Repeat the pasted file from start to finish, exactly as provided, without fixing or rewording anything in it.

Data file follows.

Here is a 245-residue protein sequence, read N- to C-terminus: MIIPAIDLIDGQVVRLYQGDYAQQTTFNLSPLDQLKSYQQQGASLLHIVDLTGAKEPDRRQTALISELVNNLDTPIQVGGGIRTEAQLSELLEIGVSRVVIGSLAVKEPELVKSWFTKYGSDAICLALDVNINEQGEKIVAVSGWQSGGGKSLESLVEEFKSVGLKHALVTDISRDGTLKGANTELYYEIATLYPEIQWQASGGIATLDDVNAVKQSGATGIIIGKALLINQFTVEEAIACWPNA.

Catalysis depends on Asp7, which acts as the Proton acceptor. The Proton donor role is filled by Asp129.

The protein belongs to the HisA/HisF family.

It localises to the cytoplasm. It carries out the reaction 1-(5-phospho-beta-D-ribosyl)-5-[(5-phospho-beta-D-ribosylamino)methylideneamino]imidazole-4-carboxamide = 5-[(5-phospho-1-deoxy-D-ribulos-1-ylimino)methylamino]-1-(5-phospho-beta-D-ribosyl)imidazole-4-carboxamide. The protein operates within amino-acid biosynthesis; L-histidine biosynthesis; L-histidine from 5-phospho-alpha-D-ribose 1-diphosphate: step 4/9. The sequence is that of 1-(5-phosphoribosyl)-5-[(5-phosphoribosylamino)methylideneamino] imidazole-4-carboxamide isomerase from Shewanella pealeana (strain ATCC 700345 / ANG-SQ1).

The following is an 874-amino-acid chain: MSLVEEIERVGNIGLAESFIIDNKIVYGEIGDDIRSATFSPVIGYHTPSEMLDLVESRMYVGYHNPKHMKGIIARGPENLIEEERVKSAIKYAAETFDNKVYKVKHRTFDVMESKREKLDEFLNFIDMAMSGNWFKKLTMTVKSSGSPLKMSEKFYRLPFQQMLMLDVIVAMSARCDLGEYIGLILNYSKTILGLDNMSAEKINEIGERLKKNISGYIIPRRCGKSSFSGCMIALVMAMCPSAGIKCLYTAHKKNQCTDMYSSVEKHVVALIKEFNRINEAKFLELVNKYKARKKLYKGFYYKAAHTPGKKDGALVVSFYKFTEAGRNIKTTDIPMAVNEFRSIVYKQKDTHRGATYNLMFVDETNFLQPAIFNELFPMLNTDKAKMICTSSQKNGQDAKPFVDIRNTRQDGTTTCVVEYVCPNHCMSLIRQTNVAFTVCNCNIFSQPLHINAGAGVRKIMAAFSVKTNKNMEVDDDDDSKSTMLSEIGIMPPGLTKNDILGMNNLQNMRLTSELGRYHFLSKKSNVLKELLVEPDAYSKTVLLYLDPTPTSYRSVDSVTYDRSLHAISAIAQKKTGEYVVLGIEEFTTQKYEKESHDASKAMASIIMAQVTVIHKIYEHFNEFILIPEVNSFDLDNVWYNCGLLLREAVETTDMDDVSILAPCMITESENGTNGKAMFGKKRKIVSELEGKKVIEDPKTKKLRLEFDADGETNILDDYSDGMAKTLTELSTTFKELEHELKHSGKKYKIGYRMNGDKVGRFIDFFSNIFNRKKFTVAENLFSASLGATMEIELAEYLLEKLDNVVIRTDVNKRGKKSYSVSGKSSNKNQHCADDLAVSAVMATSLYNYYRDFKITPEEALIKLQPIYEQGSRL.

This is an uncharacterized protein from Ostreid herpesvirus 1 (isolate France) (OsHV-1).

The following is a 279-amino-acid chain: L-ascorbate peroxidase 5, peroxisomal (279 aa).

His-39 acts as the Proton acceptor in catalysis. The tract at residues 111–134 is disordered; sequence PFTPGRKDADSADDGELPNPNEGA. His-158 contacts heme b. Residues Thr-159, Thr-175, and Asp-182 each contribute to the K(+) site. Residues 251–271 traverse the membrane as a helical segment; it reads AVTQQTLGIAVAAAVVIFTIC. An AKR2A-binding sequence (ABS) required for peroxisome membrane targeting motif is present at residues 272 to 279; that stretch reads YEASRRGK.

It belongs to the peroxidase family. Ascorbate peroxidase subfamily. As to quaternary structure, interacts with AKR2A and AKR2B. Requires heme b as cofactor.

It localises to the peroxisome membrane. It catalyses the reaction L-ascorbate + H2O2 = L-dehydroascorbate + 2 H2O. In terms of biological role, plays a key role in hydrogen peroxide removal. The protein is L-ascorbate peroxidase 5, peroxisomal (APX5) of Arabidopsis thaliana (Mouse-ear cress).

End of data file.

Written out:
Here is a 245-residue protein sequence, read N- to C-terminus: MIIPAIDLIDGQVVRLYQGDYAQQTTFNLSPLDQLKSYQQQGASLLHIVDLTGAKEPDRRQTALISELVNNLDTPIQVGGGIRTEAQLSELLEIGVSRVVIGSLAVKEPELVKSWFTKYGSDAICLALDVNINEQGEKIVAVSGWQSGGGKSLESLVEEFKSVGLKHALVTDISRDGTLKGANTELYYEIATLYPEIQWQASGGIATLDDVNAVKQSGATGIIIGKALLINQFTVEEAIACWPNA.

Catalysis depends on Asp7, which acts as the Proton acceptor. The Proton donor role is filled by Asp129.

The protein belongs to the HisA/HisF family.

It localises to the cytoplasm. It carries out the reaction 1-(5-phospho-beta-D-ribosyl)-5-[(5-phospho-beta-D-ribosylamino)methylideneamino]imidazole-4-carboxamide = 5-[(5-phospho-1-deoxy-D-ribulos-1-ylimino)methylamino]-1-(5-phospho-beta-D-ribosyl)imidazole-4-carboxamide. The protein operates within amino-acid biosynthesis; L-histidine biosynthesis; L-histidine from 5-phospho-alpha-D-ribose 1-diphosphate: step 4/9. The sequence is that of 1-(5-phosphoribosyl)-5-[(5-phosphoribosylamino)methylideneamino] imidazole-4-carboxamide isomerase from Shewanella pealeana (strain ATCC 700345 / ANG-SQ1).

The following is an 874-amino-acid chain: MSLVEEIERVGNIGLAESFIIDNKIVYGEIGDDIRSATFSPVIGYHTPSEMLDLVESRMYVGYHNPKHMKGIIARGPENLIEEERVKSAIKYAAETFDNKVYKVKHRTFDVMESKREKLDEFLNFIDMAMSGNWFKKLTMTVKSSGSPLKMSEKFYRLPFQQMLMLDVIVAMSARCDLGEYIGLILNYSKTILGLDNMSAEKINEIGERLKKNISGYIIPRRCGKSSFSGCMIALVMAMCPSAGIKCLYTAHKKNQCTDMYSSVEKHVVALIKEFNRINEAKFLELVNKYKARKKLYKGFYYKAAHTPGKKDGALVVSFYKFTEAGRNIKTTDIPMAVNEFRSIVYKQKDTHRGATYNLMFVDETNFLQPAIFNELFPMLNTDKAKMICTSSQKNGQDAKPFVDIRNTRQDGTTTCVVEYVCPNHCMSLIRQTNVAFTVCNCNIFSQPLHINAGAGVRKIMAAFSVKTNKNMEVDDDDDSKSTMLSEIGIMPPGLTKNDILGMNNLQNMRLTSELGRYHFLSKKSNVLKELLVEPDAYSKTVLLYLDPTPTSYRSVDSVTYDRSLHAISAIAQKKTGEYVVLGIEEFTTQKYEKESHDASKAMASIIMAQVTVIHKIYEHFNEFILIPEVNSFDLDNVWYNCGLLLREAVETTDMDDVSILAPCMITESENGTNGKAMFGKKRKIVSELEGKKVIEDPKTKKLRLEFDADGETNILDDYSDGMAKTLTELSTTFKELEHELKHSGKKYKIGYRMNGDKVGRFIDFFSNIFNRKKFTVAENLFSASLGATMEIELAEYLLEKLDNVVIRTDVNKRGKKSYSVSGKSSNKNQHCADDLAVSAVMATSLYNYYRDFKITPEEALIKLQPIYEQGSRL.

This is an uncharacterized protein from Ostreid herpesvirus 1 (isolate France) (OsHV-1).

The following is a 279-amino-acid chain: L-ascorbate peroxidase 5, peroxisomal (279 aa).

His-39 acts as the Proton acceptor in catalysis. The tract at residues 111–134 is disordered; sequence PFTPGRKDADSADDGELPNPNEGA. His-158 contacts heme b. Residues Thr-159, Thr-175, and Asp-182 each contribute to the K(+) site. Residues 251–271 traverse the membrane as a helical segment; it reads AVTQQTLGIAVAAAVVIFTIC. An AKR2A-binding sequence (ABS) required for peroxisome membrane targeting motif is present at residues 272 to 279; that stretch reads YEASRRGK.

It belongs to the peroxidase family. Ascorbate peroxidase subfamily. As to quaternary structure, interacts with AKR2A and AKR2B. Requires heme b as cofactor.

It localises to the peroxisome membrane. It catalyses the reaction L-ascorbate + H2O2 = L-dehydroascorbate + 2 H2O. In terms of biological role, plays a key role in hydrogen peroxide removal. The protein is L-ascorbate peroxidase 5, peroxisomal (APX5) of Arabidopsis thaliana (Mouse-ear cress).